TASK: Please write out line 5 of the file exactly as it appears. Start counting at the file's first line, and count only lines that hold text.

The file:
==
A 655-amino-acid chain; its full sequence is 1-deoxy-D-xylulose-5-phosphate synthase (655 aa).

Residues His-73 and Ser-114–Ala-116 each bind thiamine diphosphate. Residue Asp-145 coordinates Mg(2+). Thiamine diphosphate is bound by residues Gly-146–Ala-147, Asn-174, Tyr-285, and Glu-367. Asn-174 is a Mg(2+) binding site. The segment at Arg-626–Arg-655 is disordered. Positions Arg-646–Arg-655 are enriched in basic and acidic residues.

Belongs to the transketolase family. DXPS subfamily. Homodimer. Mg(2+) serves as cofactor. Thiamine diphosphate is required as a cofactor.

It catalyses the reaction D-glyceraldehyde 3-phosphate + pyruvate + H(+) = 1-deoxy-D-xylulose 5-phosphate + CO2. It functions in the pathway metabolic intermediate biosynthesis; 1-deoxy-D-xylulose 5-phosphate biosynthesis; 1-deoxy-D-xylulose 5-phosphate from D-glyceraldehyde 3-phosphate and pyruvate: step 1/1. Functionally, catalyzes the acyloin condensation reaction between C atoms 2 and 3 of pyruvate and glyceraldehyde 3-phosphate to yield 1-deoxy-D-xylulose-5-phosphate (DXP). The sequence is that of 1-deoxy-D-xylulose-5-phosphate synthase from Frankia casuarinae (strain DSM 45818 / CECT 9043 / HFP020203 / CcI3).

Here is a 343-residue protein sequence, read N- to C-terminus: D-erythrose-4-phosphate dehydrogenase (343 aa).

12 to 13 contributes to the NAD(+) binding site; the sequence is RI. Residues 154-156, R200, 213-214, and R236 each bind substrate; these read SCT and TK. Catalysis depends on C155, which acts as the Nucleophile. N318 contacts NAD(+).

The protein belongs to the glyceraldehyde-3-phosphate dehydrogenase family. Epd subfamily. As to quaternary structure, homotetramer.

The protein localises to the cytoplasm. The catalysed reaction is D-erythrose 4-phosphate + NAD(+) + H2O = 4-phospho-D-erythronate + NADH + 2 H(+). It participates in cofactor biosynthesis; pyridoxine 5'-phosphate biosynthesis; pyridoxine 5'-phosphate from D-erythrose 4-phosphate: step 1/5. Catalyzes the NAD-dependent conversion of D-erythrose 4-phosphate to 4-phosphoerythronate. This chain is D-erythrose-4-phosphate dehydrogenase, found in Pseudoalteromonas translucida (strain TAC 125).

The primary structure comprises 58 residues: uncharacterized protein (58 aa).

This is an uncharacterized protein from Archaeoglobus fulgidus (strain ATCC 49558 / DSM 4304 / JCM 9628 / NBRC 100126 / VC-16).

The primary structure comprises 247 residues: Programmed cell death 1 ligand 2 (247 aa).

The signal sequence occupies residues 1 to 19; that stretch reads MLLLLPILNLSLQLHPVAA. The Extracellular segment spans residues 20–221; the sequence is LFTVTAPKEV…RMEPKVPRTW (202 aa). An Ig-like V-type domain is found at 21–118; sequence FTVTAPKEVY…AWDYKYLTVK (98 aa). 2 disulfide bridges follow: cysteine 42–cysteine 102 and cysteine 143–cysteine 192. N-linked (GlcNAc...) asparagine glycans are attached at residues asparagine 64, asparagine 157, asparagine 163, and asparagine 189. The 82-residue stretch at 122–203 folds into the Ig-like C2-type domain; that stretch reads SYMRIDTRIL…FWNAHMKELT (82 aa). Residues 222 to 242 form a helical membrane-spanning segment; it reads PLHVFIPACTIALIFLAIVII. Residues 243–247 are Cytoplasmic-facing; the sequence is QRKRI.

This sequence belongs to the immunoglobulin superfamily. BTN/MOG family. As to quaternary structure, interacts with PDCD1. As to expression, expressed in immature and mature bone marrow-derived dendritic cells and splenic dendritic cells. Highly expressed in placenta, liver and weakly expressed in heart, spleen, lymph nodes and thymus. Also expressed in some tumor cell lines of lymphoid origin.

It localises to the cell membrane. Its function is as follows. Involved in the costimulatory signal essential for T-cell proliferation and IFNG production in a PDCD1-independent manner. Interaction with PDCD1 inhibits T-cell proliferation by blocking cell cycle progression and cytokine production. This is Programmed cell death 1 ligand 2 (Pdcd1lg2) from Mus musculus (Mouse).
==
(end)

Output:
Here is a 343-residue protein sequence, read N- to C-terminus: D-erythrose-4-phosphate dehydrogenase (343 aa).